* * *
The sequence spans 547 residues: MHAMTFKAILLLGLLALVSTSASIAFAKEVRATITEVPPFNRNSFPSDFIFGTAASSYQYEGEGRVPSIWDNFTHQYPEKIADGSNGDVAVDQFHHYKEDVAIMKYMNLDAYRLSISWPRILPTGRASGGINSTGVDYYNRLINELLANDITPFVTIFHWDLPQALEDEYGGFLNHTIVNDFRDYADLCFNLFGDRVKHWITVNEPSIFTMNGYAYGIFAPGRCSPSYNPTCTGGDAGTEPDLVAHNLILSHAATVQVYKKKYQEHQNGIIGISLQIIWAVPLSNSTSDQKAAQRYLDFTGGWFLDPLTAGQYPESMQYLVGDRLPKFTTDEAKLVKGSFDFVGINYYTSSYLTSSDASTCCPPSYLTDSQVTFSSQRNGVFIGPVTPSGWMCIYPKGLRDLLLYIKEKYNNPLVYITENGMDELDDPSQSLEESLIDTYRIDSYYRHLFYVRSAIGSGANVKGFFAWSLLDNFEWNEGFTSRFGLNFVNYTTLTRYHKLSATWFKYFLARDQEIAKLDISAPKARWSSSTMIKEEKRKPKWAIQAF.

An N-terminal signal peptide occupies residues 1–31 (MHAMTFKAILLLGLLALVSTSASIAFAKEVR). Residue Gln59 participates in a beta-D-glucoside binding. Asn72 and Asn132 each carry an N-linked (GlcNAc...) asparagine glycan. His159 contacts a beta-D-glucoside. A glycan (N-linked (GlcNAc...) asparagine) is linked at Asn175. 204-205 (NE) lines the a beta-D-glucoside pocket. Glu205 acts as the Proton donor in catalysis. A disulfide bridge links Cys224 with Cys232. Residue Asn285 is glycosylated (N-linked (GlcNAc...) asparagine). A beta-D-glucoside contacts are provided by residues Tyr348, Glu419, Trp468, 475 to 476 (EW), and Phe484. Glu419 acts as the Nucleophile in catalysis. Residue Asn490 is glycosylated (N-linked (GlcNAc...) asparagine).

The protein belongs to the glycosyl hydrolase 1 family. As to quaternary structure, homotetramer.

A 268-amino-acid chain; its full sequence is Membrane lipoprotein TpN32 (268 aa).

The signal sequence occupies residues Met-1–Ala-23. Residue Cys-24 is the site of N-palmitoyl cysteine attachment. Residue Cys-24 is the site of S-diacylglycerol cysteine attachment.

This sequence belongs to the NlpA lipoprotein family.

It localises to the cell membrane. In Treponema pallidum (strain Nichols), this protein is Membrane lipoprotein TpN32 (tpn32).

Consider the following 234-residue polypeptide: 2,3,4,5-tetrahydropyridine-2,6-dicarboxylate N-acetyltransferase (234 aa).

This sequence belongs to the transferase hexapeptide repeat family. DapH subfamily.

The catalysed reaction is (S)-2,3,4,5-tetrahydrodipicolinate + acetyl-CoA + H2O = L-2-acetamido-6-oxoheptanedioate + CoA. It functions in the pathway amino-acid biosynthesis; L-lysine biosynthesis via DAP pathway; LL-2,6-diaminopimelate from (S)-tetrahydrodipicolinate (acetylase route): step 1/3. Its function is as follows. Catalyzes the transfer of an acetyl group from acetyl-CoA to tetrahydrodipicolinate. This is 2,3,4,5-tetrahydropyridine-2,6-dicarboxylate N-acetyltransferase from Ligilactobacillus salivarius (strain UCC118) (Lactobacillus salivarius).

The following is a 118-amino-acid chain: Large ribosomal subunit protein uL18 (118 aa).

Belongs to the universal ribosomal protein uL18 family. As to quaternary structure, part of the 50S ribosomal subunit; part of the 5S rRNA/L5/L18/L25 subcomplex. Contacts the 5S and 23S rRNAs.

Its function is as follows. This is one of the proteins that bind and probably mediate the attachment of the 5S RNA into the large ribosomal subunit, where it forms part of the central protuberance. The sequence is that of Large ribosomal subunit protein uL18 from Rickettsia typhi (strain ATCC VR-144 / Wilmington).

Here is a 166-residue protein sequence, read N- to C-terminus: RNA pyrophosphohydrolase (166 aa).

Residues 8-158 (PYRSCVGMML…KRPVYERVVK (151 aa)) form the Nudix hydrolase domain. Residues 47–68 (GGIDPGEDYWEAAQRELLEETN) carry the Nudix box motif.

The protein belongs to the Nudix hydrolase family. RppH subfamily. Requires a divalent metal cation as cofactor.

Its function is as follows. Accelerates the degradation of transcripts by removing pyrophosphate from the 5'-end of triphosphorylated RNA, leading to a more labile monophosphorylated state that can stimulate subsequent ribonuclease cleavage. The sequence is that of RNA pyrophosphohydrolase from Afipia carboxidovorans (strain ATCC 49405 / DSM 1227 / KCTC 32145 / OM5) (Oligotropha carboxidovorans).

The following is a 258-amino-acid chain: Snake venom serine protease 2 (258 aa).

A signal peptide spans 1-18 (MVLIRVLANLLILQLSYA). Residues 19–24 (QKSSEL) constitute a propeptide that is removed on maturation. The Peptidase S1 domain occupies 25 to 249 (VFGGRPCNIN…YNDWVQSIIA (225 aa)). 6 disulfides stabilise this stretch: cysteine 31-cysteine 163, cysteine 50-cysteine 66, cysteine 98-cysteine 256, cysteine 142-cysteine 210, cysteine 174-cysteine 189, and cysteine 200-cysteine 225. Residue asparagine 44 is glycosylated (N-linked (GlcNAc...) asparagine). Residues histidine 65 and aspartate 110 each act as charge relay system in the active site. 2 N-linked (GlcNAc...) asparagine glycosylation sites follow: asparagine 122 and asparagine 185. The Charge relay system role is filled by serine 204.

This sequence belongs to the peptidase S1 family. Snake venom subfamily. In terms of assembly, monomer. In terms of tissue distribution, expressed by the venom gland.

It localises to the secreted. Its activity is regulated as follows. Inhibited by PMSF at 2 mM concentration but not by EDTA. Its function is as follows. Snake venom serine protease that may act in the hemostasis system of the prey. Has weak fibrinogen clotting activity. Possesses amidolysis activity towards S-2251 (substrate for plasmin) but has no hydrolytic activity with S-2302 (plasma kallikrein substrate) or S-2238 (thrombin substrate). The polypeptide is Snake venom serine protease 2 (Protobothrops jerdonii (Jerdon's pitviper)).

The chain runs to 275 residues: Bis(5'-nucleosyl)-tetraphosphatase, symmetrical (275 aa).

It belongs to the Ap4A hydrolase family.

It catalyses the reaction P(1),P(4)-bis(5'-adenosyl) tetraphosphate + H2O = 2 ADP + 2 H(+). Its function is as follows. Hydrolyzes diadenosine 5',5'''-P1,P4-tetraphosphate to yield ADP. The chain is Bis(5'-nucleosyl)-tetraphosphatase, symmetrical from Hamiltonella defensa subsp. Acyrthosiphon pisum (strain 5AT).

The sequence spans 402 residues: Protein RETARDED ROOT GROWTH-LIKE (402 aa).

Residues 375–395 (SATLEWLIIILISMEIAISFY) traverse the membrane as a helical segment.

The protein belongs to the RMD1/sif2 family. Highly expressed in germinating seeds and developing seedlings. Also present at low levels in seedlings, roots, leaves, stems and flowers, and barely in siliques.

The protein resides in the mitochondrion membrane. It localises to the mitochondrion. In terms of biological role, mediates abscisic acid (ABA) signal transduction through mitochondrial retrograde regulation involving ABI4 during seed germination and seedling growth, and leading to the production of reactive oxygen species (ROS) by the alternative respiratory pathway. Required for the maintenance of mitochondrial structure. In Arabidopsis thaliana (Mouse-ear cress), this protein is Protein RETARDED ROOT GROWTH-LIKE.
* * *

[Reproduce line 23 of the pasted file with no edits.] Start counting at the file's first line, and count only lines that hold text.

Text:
It belongs to the Ap4A hydrolase family.